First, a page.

Capoeira combines sport, art, dance, music and play in a unique way. There is ample research demonstrating the role of physical activity and sports engagement in supporting psychosocial well-being. Capoeira is not just a sport, though, and indeed some capoeiristas would argue that Capoeira is not a sport at all. Its unique combination of various modalities and activities positions it well for meeting the felt needs of a diversity of students, and for providing psychosocial support in a holistic way through a clearly defined programme

Societal Challenges facing Children in Conflict

Most of Capoeira4Refugees’ students live in a context of on-going conflict or risk of conflict where political and social tension is common. Many of Capoeira4Refugees’ students have parents or loved ones who have been arrested, are in jail, or have been killed. Trainers found that these children reacted in a variety of ways, in some cases overcompensating through expressions of confidence or even bullying, or in other cases withdrawing or struggling to focus or engage meaningfully in activities. Many students also came to Capoeira with a large sense of burden, wanting to help support their families somehow

Domains of psychosocial change

Evidence supported Capoeira4Refugees’ theory of change, showing that through the five domains of change, Capoeira did promote psychosocial well-being in children and youth.

Increased playfulness gave students a means of self-expression and a chance to enjoy their childhoods, leading to feelings of happiness, joy and psychological freedom. These feelings extended beyond Capoeira sessions and resulted in increased joy and productivity in other areas of life. Similarly, emotional stability was seen through improved mood and ability to deal with difficult life situations. In the home and at school, students were calmer and more committed, disciplined and focused. The collaborative approach of Capoeira helped children to build new friendships, strengthen existing friendships and develop social skills.

Related to this, Capoeira resulted in increased tolerance; although Capoeira led students to feel better able to physically defend themselves if necessary, it resulted in a decrease in aggression and increased respect towards and acceptance of others. Finally, Capoeira developed inner strength and confidence, particularly in oft-disempowered groups like girls and low academic achievers.

Relationship between the trainer and the student

A final component of the psychosocial process not covered in the theory of change was the relationship between trainer and student. Trainers sought to model and develop values in themselves such as are respect, concern for others, self-control, patience and empathy.

They showed patience towards and invested time in their students, expressing pride in the practical and psychological developments they observed. The more trainers invested, the more likely students were to open up. Many students described their trainers as role models. Often these strong bonds meant that Capoeira continued beyond barriers and circumstances, with students training even when political circumstances meant that classes had to be stopped.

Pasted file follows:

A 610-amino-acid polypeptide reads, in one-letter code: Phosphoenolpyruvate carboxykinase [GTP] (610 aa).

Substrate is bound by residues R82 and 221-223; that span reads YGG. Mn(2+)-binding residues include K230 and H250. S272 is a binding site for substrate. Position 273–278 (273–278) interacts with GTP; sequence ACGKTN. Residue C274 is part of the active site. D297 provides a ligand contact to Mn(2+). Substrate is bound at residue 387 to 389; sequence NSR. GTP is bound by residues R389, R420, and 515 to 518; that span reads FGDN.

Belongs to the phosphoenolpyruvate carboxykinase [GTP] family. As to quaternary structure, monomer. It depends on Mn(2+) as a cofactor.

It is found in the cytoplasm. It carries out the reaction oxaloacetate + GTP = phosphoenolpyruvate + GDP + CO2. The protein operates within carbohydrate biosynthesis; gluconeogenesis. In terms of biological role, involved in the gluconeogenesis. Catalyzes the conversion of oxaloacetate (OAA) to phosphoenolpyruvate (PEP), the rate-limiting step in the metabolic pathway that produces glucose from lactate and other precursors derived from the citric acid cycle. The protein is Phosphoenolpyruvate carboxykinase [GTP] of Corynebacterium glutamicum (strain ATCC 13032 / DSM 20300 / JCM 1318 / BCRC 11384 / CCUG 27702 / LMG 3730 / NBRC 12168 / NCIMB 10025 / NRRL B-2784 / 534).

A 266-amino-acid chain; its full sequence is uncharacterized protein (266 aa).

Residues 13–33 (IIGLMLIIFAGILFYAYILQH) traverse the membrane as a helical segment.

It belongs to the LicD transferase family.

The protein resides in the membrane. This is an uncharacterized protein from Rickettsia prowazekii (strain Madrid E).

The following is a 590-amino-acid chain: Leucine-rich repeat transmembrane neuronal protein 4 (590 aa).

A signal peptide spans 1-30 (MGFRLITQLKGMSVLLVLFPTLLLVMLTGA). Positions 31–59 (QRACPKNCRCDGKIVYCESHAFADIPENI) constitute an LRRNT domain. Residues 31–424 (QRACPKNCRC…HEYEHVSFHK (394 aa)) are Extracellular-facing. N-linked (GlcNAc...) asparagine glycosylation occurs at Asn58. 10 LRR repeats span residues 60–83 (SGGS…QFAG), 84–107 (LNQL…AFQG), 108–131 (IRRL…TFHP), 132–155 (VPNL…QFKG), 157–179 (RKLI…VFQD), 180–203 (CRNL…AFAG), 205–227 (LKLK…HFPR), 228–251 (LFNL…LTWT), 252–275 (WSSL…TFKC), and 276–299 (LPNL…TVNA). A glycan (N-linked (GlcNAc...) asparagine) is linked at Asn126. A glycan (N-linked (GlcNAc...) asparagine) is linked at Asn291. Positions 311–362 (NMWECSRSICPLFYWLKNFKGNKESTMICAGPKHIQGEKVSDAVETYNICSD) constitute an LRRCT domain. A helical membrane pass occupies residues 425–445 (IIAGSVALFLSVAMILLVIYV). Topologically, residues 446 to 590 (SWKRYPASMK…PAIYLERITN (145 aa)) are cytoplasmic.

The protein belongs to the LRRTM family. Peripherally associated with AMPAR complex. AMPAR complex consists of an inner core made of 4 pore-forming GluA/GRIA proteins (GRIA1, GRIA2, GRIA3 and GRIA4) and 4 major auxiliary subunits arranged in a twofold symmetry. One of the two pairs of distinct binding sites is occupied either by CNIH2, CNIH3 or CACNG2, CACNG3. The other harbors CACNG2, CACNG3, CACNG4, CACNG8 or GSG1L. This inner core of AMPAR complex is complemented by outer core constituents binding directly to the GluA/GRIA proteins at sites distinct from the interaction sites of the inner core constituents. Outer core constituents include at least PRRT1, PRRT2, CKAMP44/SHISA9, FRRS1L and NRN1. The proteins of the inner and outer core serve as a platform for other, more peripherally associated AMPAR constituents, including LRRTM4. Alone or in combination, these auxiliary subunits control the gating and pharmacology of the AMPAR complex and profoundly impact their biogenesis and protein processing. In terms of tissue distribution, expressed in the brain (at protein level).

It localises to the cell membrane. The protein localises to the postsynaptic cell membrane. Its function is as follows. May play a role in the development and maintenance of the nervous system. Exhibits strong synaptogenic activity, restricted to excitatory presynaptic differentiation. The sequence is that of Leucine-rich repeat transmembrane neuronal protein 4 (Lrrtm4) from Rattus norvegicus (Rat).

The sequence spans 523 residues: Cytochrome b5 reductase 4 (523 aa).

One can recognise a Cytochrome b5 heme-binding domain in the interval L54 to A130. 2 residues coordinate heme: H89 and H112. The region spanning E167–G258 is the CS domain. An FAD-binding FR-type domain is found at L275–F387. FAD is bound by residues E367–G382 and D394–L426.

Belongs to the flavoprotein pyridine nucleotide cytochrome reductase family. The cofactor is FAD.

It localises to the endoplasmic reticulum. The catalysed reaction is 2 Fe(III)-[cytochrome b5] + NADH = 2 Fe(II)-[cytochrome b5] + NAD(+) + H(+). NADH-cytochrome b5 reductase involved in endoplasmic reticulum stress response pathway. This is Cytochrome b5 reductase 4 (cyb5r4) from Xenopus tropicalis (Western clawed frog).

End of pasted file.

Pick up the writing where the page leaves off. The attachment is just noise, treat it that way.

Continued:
Most significant change stories

Capoeira4Refugees uses a variety of monitoring and evaluation tools to measure change in its students. The ‘Most Significant Change’ method is a quantitative tool that encourages students and trainers to self-report on what they feel have been the most significant changes to themselves and others over the period of a project. Below are some examples of MSC stories from Palestine and Syria.

 

She didn’t used to ask others for help, or the teachers. [Since she joined Capoeira] she is asking her classmates for help and she is working in a team with her classmates… if she doesn’t know something or needs help with something, she will ask. (Teacher interview)

He had no connection with the older students and they were much more advanced them him but after a few classes they started to respect Mustafa and you can see that they created a friendship also outside the class and treating each other with respect. (Trainer story)

Once, an airplane was flying low over [our town] while the group was having an open air training session. Normally, planes don’t fly low over this area of town and the kids were not used to the loud noise. They were playing in the roda when the plane approached but instead of stopping the roda they started to sing louder and wanted to play more. They almost screamed at the airplane while singing and it was as if they took strength from being together in the roda to fight their fear. (Trainer interview)

So, there’s a circle of violence. My dad is violent to me, I go be violent to my sister, my sister goes violent to my brother, my brother goes violent to the cat. So if my dad does that to me and I don’t do that to my sister, I break the circle. So this is one of the ways to break the circle. I do Capoeira, I’m not violent no more, the circle is never complete. (Student interview)

Conclusion

Sport is a proven tool for psychosocial improvement in children, along with music and play. The benefits of these activities are increased when combined. The long report highlights Capoeira’s unique combination of music, sport and play does indeed improve emotional wellbeing in children affected by conflict and that the students’ commitment often extends beyond the bounds of the original project periods. Children practise at home and in the street, spreading Capoeira to their family and friends, who in turn, also reap the benefits.

Click here to download the C4R_Psychosocial_Impact_of_Capoeira_4_refugee_children_and_youth_C4R_synopsis | Click here to download the full research on  C4R_Psychosocial_Impact_of_Capoeira_4_refugee_children_and_youth